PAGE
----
With the holidays just around the corner visions of glittering Christmas tree ornaments, shimmering silver tinsel and lacy frost growing on cold windows come to mind. In this spirit this note celebrates the glittering cufflinks of one of the lesser known cufflink makers of the early 20th century.
L. Fritzsche & Co. created gold jewelry in the early decades of the 20th century. Based in Newark, New Jersey, the firm was founded by Lebrecht Fritzsche sometime before 1910 and is last mentioned in the trade press in the early 1940s. Beyond that we know little more about Lebrecht Fritzsche and the company he founded ... except for the wonderful cufflinks his firm created during the 1920s and 1930s.
Fritzsche cufflinks have an exuberant, inventive sense of geometry. They glitter with playful, myriad motifs arranged in beautifully balanced designs (see above). The cufflinks succeed in being richly detailed without appearing cluttered - they are captivating without being overwhelming. In short, Fritzsche cufflinks exemplify the early Art Deco ideals of rich ornamentation and balanced, orderly design.
The production of the Fritzsche firm was limited compared to the more prolific cufflink makers of the period - Wordley, Allsopp & Bliss, Carrington & Co. and Charles Keller. But, like other lesser known "small batch" makers (William Huger Co. and Hans Brassler, from a decade earlier, come to mind), what L. Fritzsche & Company lacked in numbers the firm more than made up for in artistry and design.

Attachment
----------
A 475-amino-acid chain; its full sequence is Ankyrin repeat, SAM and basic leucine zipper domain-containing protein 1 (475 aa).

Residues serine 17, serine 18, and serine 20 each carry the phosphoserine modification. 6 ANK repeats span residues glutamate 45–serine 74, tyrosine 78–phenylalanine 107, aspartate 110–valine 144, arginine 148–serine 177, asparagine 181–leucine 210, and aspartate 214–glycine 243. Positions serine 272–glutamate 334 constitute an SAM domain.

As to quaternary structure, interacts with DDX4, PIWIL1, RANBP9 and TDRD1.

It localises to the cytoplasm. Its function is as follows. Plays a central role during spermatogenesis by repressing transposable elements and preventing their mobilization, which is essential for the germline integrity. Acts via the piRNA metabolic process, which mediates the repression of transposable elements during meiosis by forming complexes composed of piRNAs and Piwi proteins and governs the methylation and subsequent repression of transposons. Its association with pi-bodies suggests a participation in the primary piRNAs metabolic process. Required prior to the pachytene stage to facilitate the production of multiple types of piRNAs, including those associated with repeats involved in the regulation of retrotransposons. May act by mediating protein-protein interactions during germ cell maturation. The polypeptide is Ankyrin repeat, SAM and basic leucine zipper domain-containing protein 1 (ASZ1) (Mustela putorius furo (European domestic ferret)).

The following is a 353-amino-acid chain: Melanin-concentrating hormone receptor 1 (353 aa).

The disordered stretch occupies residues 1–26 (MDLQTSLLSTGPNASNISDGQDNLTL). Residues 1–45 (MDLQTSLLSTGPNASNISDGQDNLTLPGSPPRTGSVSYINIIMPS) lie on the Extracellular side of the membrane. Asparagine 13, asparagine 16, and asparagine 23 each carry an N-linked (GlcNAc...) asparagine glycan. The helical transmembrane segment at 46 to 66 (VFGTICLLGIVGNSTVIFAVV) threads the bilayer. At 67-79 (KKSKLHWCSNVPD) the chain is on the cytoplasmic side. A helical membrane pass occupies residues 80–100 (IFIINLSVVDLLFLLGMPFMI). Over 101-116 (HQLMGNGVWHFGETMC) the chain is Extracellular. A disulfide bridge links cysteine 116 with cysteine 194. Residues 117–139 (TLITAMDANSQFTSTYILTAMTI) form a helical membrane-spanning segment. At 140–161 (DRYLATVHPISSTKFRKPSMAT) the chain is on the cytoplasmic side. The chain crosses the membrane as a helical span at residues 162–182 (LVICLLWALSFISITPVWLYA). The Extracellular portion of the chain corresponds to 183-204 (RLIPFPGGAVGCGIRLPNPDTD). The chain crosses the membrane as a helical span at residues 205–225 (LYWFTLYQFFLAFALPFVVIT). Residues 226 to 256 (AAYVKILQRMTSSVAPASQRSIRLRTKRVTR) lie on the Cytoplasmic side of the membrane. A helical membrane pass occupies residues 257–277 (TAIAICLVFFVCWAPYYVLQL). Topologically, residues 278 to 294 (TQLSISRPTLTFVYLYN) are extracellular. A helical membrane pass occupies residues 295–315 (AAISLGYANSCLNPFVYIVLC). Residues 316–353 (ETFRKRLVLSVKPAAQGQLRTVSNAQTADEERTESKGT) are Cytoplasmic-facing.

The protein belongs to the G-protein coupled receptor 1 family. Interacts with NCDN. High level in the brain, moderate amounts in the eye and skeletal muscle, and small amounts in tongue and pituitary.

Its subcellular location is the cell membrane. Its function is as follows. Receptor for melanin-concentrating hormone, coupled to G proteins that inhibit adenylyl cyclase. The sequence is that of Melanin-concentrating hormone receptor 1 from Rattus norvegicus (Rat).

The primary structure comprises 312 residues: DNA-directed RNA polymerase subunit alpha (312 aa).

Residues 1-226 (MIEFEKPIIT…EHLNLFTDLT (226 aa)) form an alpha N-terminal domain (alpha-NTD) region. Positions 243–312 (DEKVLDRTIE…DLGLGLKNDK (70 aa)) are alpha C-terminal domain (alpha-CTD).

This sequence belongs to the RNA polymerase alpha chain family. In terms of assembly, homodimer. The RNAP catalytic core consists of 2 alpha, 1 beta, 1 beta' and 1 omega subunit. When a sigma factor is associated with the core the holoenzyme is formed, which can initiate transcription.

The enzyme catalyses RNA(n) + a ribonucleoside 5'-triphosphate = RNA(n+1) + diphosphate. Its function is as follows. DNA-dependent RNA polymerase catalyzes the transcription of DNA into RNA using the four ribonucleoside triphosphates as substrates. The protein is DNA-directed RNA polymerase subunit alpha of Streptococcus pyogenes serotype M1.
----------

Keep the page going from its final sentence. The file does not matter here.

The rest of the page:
Fritzsche cufflinks have a unique look, an inescapable beauty that with a little practice is immediately recognized. In a way the scarcity of Fritzsche cufflinks adds to their desirability and charm.
Fritzsche, like other Art Deco cufflink makers, drew inspiration from a number of sources. Fritzsche designs ranged from the abstract and purely geometric to nature-inspired themes rendered in a distinctly Art Deco manner.
The Art Deco era was enthralled with speed. Fast cars, record breaking airplane flights and luxurious ocean liners all reflected a passion for acceleration, travel and adventurously challenging the limits. Comets racing in from the far reaches of the universe came to symbolize the frenetic wanderlust of the period. In the above Fritzsche cufflink dazzling diamond-set comets dart across the night sky as stars blur in the background. The comets are rendered in a stylized form that anticipates the Op Art of later decades.
This final pair of Fritzsche cufflinks is an Art Deco interpretation of earlier Edwardian designs. During the Edwardian period (circa 1900 to 1915) jewels often featured beautifully engraved, airy confections of flowers and foliage surrounded by intricate scroll and floral borders.
The above Fritzsche cufflink reimagines the earlier Edwardian designs adding a distinctly Art Deco flavor. The floral/foliate design in the center is now stylized and bold, not flowing and lacy, while the delicate borders have been replaced with a primitive geometric pattern that reflects the Art Deco interest in tribal arts and distant cultures. The wonderful thing about antique cufflinks is that the designs from both periods - Edwardian and Art Deco - are equally captivating.
I hope everyone enjoys the best of the holidays and that this brief note
on the glittering cufflinks of L. Fritzsche & Company has added
to the spirit and joy of the season.
The above and other fine cufflinks can be found
in the Antique Cufflink Gallery.